By Joseph Foti, Program Manager, Open Government Partnership— Jan 29, 2016
Every two years, the Open Government Partnership’s (OGP) Independent Reporting Mechanism (IRM) team releases progress reports that assess how well OGP countries are achieving their open government commitments. The reports are released a year into the national action plan cycle and developed by national researchers and international experts with inputs from civil society and government. Throughout February 2016, 36 countries will receive their progress reports. What can we learn from these reports, and what are the next steps?
by Lotte Geunis, Parliamentary Development Officer, United Nations Development Programme— Jan 13, 2016
Since its launch in 2010, the AGORA Portal for Parliamentary Development has worked with over a dozen global, regional, and national partners to support parliamentary development actors across the globe. Following extensive partner and user consultations, AGORA was re-launched in 2013 to accommodate the increasing demand for interactive learning and capacity building and now hosts a state of the art e-learning portal with courses designed for parliaments, parliamentary staff, and practitioners.
by Ryan Flynn, International Budget Partnership— Jan 11, 2016
Nigeria has long suffered from a lack of transparency and accountability in its public finances. The latest round of the Open Budget Survey found that, despite gains made between 2012 and 2015, Nigeria’s national budget remains one of the least transparent in sub-Saharan Africa. Yet under the country’s federal governance system, spending at the national level is only part of the story. State governments not only receive a significant chunk of oil revenues, they also have power to raise funds independently, including through income tax. States share responsibility for delivering a range of basic services such as health, education, and investments in agriculture. Indeed around 47 percent of all capital expenditure flows through state coffers. All in all, the effectiveness of state governments – and the transparency and accountability of state budgets – are crucial.
By Subrat Das, Centre for Budget and Governance Accountability and Ravi Duggal, International Budget Partnership— Nov 06, 2015
In a welcome move, India’s finance ministry has announced that this year’s pre-budget consultations will be held far earlier than in previous years. This change is welcome news for civil society organizations (CSOs) doing budget work in India, which have long called for consultations to begin earlier.
by Emina Gljiva, Foundation CPI— Oct 28, 2015
For the CPI Foundation, addressing the low levels of budget literacy in Bosnia and Herzegovina is an urgent challenge. To capture the public’s attention, and underline the importance of budgets, they installed a digital counter displaying how much public money the government is spending. Located on a busy street at the heart of the capital Sarajevo, the counter gives a second-by-second update of expenditure across all central budgets in Bosnia and Herzegovina.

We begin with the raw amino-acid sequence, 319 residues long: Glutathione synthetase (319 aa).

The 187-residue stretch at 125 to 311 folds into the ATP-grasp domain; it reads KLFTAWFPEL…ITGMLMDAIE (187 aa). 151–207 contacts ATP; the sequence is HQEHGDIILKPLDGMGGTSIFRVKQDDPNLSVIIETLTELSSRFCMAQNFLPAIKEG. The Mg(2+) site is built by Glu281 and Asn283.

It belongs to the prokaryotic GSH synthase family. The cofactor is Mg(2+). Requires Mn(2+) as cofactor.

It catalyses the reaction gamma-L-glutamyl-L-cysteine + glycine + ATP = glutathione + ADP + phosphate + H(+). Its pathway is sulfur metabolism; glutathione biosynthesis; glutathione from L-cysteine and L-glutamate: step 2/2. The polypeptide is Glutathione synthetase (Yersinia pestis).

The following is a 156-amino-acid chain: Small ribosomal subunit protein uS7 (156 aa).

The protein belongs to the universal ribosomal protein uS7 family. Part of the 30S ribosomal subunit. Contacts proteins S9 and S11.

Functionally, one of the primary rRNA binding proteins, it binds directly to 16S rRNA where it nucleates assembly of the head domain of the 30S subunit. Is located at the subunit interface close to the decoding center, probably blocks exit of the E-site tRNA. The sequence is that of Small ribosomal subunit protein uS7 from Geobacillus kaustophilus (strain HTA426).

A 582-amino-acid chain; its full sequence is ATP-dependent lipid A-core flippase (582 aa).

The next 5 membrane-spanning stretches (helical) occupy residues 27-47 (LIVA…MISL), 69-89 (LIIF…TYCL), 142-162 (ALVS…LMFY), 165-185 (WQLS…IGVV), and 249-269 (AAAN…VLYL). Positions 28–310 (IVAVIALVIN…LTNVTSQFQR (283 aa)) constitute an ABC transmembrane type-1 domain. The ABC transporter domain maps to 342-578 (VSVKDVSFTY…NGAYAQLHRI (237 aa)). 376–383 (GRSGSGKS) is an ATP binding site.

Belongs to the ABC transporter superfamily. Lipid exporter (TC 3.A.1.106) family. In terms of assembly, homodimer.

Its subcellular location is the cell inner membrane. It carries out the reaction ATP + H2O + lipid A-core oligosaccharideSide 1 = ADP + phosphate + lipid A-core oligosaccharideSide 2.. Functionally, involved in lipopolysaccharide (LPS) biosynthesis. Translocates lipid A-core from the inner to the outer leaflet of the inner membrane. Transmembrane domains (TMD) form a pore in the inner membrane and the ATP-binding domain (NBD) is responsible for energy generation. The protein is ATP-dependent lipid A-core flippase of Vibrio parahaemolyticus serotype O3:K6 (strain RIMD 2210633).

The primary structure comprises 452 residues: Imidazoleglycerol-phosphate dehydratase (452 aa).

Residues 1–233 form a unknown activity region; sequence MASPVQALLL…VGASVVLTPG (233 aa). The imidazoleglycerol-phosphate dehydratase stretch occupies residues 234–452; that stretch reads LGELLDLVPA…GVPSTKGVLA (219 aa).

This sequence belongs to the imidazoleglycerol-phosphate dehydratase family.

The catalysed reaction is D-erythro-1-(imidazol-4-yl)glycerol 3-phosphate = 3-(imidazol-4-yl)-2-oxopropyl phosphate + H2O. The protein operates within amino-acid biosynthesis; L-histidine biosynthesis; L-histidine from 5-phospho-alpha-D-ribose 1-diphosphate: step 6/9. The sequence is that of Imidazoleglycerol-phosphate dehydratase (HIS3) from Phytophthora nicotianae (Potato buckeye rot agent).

Oct 13, 2015
Read this post in: Spanish | French | Bahasa | Arabic The 4.5 million people living in New Zealand have access to the most extensive amount of budget information in the world, according to the latest results of the Open Budget Survey. But how are the rest of the world’s 7 billion people doing? Not nearly […]
By Claire Schouten, International Budget Partnership— Sep 23, 2015
The Sustainable Development Goals (SDGs) set an ambitious development agenda for the next fifteen years. The SDGs comprise 17 goals and aim to address the three aspects of sustainable development – economic prosperity, social development, and environmental protection. They present a clear opportunity for governments to deliver in critical sectors, such as health and education, and make an impact on people’s lives.
By Delaine McCullough, International Budget Partnership— Sep 09, 2015
The latest round of the Open Budget Survey — the world’s only independent, comparative assessment of budget transparency, participation, and formal oversight — reveals the vast majority of countries surveyed have inadequate systems for ensuring that public funds are used efficiently and effectively. Of the 102 countries assessed, 98 fall short on at least one of the three core pillars of budget accountability: transparency, participation, or oversight. A concerning 32 countries fall short on all three pillars. This lack of strong budget accountability systems pose a threat to the implementation of critical international agreements such as the United Nations’ Sustainable Development Goals and the international agreement expected to come from the 2015 Paris Climate Conference.
By David Robins, IBP— Sep 01, 2015
On 9 September IBP will launch the Open Budget Survey 2015 – the world’s only independent, comparative, and regular measure of budget transparency, participation, and oversight. As we near the release of the latest results, now may be a good time to look back at previous rounds of the Survey. Which countries made the biggest gains in improving budget transparency in 2012? And what were some of the drivers of these improvements?
Sayed Nasrat, independent consultant based in Kabul, Afghanistan— Aug 12, 2015
Since Afghanistan’s transition to a democracy 13 years ago, the government and the international community have made multiple attempts to decentralize the budget system to better incorporate the needs of provinces. So far, these attempts have failed. A new set of reforms currently awaiting approval, however, shows greater promise.